Vietnam Has First Female President, but Activists Are Unimpressed
By Thomson Reuters Foundation 25 September 2018
Vietnam’s appointment of its first female president belies a deep gender imbalance in the communist country’s politics and society and will do little to improve women’s rights, advocates said on Monday.
Dang Thi Ngoc Thinh was named acting president on Sunday following the death of Tran Dai Quang, a former chief of internal security appointed to the presidency in 2016.
“I think while Ngoc Thinh’s appointment is symbolically important, its wider significance is limited to some women who are Communist Party members,” said activist and dissident Do Nguyen Mai Khoi in an email.
“We should however remember that, as an unelected leader who is not accountable to the public, this appointment is not likely to improve conditions for most women in Vietnam.”
Vietnam ranked 61 out 193 countries in a survey last year of women’s participation in parliament conducted by the Genveva-based Inter-Parliamentary Union. The Southeast Asian nation was ranked 166 for women in ministerial positions.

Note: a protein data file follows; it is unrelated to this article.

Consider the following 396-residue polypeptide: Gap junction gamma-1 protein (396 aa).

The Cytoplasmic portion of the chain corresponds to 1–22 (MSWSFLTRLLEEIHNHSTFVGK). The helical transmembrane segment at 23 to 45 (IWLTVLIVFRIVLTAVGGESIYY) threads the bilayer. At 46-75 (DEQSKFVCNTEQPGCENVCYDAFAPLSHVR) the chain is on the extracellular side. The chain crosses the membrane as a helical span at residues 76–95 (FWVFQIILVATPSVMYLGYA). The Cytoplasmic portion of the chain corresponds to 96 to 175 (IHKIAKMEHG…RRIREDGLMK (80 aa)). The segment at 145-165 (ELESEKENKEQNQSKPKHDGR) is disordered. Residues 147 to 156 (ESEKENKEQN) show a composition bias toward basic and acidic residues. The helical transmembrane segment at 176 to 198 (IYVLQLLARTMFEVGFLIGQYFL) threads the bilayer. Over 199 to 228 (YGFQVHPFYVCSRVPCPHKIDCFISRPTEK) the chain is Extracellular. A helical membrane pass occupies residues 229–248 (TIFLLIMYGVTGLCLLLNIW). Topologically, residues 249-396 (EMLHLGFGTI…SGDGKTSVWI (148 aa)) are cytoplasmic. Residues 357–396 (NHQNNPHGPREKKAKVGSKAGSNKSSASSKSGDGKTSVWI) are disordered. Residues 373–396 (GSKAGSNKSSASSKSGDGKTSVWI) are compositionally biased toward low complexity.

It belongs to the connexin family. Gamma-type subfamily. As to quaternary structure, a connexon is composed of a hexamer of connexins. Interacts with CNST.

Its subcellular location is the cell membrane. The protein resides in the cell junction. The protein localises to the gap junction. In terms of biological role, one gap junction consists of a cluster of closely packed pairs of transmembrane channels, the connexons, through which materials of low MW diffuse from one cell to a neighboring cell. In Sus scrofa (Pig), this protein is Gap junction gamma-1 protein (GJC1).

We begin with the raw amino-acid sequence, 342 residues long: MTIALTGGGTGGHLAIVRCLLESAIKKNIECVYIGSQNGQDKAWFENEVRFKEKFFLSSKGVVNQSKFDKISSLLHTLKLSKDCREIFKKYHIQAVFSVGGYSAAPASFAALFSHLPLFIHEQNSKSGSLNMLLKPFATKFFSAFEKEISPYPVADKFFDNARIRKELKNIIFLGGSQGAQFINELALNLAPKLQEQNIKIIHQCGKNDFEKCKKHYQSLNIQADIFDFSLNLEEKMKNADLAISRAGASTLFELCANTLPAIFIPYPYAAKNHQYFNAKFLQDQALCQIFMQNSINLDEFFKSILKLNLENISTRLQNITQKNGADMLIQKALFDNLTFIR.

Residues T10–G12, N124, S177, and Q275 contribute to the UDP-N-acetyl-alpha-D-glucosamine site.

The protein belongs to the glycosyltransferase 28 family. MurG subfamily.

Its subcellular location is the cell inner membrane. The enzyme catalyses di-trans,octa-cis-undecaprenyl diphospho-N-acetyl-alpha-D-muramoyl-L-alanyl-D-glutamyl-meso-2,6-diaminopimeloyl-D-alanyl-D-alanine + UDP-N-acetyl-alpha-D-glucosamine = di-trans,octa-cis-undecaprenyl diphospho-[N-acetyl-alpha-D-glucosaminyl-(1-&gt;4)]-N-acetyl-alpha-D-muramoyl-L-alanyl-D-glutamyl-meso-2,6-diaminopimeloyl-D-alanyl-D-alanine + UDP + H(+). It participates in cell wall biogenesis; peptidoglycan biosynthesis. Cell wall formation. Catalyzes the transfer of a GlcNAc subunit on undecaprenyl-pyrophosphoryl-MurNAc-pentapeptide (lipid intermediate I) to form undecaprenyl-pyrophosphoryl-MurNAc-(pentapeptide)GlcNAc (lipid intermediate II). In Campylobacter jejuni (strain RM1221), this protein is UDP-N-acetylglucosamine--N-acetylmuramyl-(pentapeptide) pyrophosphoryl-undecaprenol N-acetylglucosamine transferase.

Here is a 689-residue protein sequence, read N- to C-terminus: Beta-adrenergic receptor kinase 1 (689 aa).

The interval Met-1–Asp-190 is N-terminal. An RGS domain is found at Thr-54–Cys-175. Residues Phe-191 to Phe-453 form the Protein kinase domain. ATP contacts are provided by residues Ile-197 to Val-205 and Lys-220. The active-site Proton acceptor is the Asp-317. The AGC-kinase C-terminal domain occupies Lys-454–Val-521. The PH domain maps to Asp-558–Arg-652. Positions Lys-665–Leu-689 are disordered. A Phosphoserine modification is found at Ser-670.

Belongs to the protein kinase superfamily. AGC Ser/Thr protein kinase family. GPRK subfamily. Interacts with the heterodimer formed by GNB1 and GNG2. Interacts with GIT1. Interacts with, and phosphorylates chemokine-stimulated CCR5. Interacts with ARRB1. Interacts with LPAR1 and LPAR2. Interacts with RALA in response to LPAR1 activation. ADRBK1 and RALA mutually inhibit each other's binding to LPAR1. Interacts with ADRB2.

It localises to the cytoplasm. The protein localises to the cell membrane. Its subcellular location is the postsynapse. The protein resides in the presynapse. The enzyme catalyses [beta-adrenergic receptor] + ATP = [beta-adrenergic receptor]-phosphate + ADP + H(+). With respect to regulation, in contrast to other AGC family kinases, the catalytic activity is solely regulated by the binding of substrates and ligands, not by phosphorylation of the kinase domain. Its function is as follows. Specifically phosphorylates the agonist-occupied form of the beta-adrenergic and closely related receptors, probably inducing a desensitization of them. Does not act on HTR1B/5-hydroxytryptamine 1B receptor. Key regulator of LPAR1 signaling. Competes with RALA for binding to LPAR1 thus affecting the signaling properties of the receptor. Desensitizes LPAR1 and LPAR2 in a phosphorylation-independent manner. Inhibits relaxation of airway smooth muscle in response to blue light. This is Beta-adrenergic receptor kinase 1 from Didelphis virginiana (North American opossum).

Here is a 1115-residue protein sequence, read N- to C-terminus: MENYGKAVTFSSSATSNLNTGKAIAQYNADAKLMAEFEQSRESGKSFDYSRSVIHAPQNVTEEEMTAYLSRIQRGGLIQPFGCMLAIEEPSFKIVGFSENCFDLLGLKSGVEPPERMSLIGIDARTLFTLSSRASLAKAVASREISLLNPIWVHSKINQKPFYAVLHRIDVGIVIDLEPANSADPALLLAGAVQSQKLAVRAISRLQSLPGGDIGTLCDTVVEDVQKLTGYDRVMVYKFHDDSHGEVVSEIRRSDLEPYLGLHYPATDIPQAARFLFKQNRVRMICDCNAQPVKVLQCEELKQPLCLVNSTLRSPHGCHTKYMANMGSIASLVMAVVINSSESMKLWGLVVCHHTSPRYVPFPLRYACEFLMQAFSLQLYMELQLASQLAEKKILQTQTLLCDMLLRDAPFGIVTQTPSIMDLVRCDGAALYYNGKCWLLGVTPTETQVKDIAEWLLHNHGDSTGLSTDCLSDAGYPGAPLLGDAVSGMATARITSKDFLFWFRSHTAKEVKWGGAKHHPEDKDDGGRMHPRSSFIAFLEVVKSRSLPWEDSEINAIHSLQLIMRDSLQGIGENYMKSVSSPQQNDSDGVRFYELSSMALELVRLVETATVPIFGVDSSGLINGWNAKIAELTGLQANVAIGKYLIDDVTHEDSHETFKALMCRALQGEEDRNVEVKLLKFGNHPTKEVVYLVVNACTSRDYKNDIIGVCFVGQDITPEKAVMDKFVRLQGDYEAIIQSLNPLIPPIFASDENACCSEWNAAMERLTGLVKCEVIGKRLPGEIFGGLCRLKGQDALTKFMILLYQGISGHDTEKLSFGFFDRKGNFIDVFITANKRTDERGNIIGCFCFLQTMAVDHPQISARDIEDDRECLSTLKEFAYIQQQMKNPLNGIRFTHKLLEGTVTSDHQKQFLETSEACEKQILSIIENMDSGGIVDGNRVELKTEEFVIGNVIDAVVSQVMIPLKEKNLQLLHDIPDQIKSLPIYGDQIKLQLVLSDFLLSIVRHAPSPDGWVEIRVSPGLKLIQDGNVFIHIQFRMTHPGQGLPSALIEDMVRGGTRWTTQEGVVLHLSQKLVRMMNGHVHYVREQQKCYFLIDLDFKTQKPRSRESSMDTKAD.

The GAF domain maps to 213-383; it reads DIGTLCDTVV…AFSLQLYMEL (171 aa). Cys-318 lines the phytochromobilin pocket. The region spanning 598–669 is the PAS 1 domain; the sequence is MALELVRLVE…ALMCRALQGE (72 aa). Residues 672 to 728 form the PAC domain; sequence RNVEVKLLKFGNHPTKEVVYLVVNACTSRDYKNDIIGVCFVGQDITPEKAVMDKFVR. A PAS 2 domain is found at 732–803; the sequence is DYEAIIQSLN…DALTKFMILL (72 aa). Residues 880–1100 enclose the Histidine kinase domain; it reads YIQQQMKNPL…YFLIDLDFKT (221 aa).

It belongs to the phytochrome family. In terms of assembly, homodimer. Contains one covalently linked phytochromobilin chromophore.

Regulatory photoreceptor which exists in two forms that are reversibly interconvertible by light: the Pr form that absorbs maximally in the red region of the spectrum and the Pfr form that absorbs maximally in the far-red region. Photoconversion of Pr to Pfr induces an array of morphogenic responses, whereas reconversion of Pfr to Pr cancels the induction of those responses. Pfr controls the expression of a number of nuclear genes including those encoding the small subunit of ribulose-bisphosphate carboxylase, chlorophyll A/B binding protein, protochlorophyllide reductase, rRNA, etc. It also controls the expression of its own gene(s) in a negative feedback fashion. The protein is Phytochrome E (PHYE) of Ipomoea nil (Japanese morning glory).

Vietnam’s National Assembly elected Dang Thi Ngoc Thinh as vice president in 2016. She was born in 1959 and holds a bachelor of law and a master’s degree in party building, according to state media reports.
“The appointment of a woman as Vietnam’s president may be historic, but it has more to do with internal party politics than gender,” said Andrea Giorgetta, Asia director for the Paris-based International Federation for Human Rights.
“The reality is that the number of women in decision-making positions at all political levels in Vietnam remains low and reflects firmly-rooted gender stereotypes about the role women in the country’s society,” Giorgetta told the Thomson Reuters Foundation.
Vietnam has no paramount ruler and is officially led by four “pillars” – its president, prime minister, the chief of its Communist Party and the national assembly chair.
The president sits on the powerful decision-making politburo, but is considered to have a more ceremonial role.